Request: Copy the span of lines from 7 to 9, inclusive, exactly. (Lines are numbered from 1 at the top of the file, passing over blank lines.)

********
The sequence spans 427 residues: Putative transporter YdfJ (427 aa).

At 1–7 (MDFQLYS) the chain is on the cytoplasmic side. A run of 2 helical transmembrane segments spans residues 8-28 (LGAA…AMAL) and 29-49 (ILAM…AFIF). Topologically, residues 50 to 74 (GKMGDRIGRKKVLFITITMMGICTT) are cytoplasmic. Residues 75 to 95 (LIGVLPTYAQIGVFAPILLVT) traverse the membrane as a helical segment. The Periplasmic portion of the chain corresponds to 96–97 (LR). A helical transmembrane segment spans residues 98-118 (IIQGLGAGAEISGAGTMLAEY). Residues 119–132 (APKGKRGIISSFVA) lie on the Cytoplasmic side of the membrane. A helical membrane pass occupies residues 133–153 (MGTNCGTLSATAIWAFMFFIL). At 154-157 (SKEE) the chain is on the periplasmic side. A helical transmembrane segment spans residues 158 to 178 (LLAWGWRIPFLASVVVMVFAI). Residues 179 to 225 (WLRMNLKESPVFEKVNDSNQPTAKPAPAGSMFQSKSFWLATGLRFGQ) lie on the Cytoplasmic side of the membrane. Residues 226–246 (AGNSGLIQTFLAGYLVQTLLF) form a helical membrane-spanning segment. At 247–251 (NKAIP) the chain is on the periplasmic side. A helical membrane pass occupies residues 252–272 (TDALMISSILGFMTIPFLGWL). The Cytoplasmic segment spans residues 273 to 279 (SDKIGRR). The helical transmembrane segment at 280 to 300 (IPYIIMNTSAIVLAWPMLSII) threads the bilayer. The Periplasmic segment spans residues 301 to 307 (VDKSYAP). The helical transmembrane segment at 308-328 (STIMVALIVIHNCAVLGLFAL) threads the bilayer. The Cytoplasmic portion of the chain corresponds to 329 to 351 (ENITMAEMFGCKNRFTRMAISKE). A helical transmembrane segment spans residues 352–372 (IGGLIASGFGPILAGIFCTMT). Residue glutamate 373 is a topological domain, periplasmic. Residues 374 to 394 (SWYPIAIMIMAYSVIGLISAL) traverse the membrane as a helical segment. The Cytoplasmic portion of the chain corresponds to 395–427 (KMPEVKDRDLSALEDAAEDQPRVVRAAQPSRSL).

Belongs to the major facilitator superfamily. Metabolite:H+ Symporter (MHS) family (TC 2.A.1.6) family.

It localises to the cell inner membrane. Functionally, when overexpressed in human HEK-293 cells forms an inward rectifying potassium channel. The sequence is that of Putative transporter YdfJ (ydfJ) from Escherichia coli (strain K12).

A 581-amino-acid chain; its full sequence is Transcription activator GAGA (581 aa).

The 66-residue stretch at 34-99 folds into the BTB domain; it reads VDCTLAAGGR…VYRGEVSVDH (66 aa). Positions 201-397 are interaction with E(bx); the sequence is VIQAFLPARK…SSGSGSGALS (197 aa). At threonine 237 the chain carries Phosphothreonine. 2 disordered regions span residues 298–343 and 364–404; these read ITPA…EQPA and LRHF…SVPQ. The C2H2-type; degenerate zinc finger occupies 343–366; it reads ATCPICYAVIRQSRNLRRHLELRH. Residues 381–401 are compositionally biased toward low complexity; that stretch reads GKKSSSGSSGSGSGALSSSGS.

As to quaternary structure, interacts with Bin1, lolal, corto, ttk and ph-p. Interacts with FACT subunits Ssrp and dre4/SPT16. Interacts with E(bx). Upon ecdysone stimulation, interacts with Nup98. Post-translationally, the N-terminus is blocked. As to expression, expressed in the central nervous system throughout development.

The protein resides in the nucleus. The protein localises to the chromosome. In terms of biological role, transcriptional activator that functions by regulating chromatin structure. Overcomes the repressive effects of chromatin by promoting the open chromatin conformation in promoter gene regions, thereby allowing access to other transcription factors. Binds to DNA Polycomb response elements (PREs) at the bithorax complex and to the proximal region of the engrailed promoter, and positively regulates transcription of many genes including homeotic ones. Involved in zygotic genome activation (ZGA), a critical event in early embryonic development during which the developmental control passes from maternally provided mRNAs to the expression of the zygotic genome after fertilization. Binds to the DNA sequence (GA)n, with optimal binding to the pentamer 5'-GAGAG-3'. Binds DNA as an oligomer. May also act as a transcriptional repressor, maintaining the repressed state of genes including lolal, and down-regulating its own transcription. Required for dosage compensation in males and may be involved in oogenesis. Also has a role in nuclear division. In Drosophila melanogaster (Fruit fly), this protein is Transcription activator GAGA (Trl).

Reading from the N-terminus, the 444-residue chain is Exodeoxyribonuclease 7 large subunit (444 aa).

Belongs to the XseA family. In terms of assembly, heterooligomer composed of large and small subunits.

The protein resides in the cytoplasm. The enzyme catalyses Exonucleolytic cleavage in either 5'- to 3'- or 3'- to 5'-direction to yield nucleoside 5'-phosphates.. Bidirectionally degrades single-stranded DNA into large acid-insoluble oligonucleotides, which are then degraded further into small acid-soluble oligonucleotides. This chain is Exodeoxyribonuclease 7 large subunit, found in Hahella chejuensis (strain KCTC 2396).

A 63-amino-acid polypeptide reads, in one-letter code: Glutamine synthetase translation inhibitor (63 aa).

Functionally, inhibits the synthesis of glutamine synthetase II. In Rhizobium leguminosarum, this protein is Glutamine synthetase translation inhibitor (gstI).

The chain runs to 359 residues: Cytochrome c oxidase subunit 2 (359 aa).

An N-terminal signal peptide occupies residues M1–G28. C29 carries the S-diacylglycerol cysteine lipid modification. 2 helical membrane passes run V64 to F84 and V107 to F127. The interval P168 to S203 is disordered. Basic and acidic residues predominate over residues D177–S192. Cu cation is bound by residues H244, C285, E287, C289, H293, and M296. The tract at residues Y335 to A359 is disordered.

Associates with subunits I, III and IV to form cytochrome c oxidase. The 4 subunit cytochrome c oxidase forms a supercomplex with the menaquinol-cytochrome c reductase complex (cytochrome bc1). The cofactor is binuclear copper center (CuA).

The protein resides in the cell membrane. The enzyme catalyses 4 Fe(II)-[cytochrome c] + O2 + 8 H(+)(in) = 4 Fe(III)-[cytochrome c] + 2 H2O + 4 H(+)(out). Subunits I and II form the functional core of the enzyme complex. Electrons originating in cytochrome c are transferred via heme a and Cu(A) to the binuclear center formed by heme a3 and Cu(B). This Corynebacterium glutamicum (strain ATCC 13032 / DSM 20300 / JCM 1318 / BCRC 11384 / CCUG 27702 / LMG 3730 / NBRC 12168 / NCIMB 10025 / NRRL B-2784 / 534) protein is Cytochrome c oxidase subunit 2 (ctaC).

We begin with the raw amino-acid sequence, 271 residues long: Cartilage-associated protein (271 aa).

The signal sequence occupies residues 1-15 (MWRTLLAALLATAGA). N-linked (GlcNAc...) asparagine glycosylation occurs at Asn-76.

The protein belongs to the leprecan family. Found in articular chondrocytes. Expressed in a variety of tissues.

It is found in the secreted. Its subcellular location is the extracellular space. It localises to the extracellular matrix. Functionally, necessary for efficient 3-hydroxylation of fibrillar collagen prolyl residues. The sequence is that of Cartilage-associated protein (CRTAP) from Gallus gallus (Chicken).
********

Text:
As to quaternary structure, interacts with Bin1, lolal, corto, ttk and ph-p. Interacts with FACT subunits Ssrp and dre4/SPT16. Interacts with E(bx). Upon ecdysone stimulation, interacts with Nup98. Post-translationally, the N-terminus is blocked. As to expression, expressed in the central nervous system throughout development.

The protein resides in the nucleus. The protein localises to the chromosome. In terms of biological role, transcriptional activator that functions by regulating chromatin structure. Overcomes the repressive effects of chromatin by promoting the open chromatin conformation in promoter gene regions, thereby allowing access to other transcription factors. Binds to DNA Polycomb response elements (PREs) at the bithorax complex and to the proximal region of the engrailed promoter, and positively regulates transcription of many genes including homeotic ones. Involved in zygotic genome activation (ZGA), a critical event in early embryonic development during which the developmental control passes from maternally provided mRNAs to the expression of the zygotic genome after fertilization. Binds to the DNA sequence (GA)n, with optimal binding to the pentamer 5'-GAGAG-3'. Binds DNA as an oligomer. May also act as a transcriptional repressor, maintaining the repressed state of genes including lolal, and down-regulating its own transcription. Required for dosage compensation in males and may be involved in oogenesis. Also has a role in nuclear division. In Drosophila melanogaster (Fruit fly), this protein is Transcription activator GAGA (Trl).

Reading from the N-terminus, the 444-residue chain is Exodeoxyribonuclease 7 large subunit (444 aa).